Lawmakers in Mexico’s Chamber of Deputies approved a bill on Wednesday to legalize the production, distribution, possession, and adult use of cannabis nationwide, the New York Times reports. The bill was approved “in general terms” on a 316-129 vote, according to the report. The bill moves next back to the Senate, where it should easily pass, then to President Andrés Manuel López Obrador, who is expected to sign the bill into law.
The legalization bill would let adults legally possess up to 28 grams of cannabis and grow six plants at home. The age requirement for purchasing and consuming cannabis — as well as pursuing a cannabis business license — will be set at 18. Medical cannabis in Mexico will be regulated separately by the Ministry of Health.
“Today we are in a historic moment. With this, the false belief that cannabis is part of Mexico’s serious public health problems is left behind.” — Chamber of Deputies member Simey Olvera, via The Times
Mexico’s Senate approved an early version of the legalization bill last November. The legalization process is finally coming to a head two years after the Mexican Supreme Court ruled that cannabis prohibition was unconstitutional — that ruling’s deadline for legalizing (currently set for April) has been repeatedly pushed back due to the coronavirus and other complications.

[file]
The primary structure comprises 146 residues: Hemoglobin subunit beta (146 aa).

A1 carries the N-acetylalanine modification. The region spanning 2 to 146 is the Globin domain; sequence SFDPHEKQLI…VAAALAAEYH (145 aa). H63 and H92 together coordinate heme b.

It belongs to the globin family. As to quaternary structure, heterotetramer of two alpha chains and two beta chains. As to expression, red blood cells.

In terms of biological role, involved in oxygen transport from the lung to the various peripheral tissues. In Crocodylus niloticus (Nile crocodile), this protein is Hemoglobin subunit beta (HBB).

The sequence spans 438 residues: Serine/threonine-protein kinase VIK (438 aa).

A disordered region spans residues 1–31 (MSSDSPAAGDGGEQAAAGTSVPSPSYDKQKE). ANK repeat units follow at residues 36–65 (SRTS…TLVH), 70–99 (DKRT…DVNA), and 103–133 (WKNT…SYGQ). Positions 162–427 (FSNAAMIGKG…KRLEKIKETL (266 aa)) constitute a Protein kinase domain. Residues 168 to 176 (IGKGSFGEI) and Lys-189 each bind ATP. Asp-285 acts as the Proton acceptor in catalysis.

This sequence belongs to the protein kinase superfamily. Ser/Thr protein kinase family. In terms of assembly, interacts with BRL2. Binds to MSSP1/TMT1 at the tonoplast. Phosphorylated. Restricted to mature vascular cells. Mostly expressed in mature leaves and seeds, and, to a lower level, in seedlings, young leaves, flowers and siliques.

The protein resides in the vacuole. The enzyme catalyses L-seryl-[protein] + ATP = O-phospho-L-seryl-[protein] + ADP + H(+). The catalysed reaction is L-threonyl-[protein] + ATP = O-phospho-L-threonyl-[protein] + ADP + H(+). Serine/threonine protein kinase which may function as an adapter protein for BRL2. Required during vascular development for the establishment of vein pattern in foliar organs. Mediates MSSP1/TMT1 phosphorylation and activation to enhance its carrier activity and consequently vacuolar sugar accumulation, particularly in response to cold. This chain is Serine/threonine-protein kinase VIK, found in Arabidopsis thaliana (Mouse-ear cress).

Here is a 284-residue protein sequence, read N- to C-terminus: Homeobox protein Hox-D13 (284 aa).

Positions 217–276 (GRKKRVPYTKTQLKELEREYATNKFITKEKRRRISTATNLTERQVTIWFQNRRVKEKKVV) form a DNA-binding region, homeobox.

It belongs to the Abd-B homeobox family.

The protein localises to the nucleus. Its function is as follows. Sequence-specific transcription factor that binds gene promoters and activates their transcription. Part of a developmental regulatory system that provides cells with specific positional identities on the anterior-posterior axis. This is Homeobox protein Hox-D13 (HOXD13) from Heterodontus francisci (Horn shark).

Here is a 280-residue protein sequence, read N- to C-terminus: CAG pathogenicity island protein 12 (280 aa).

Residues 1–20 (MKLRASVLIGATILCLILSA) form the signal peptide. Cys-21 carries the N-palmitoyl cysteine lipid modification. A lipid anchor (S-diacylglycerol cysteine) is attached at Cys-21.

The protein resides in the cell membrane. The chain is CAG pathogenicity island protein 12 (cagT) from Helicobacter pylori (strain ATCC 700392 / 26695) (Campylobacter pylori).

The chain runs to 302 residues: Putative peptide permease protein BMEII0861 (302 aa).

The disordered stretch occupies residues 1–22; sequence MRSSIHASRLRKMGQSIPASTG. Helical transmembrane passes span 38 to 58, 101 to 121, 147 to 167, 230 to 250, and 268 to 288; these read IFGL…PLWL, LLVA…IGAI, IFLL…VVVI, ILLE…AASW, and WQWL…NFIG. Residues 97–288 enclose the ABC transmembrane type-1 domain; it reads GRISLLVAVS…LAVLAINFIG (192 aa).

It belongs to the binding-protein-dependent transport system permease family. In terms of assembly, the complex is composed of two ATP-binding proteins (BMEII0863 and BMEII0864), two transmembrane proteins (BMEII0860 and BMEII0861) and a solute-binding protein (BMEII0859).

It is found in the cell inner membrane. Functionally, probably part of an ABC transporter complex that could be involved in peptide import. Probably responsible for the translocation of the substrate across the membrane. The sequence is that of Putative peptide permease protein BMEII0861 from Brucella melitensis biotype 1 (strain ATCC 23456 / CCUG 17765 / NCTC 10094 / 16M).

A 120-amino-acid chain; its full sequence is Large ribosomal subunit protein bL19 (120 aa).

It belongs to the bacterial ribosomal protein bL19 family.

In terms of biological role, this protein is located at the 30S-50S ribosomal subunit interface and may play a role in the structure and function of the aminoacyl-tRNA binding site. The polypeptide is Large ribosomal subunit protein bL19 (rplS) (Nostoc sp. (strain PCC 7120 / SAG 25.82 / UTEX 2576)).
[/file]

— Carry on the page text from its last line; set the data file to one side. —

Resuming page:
Notably, a November poll found the move was not exceedingly popular among Mexico’s residents, with 58% of respondents saying they oppose legalizing cannabis, according to the report. Even cannabis advocates have criticized the government’s plan for not doing enough in terms of social equity and in removing some of the stigmas around cannabis — home growers, for example, will be required to register with the government.
A January Headset report found that Mexicos’ legal cannabis market could be worth over $840 million.
Once Mexico’s legalization law takes effect, the United States will be the last holdout for cannabis prohibition in North America.
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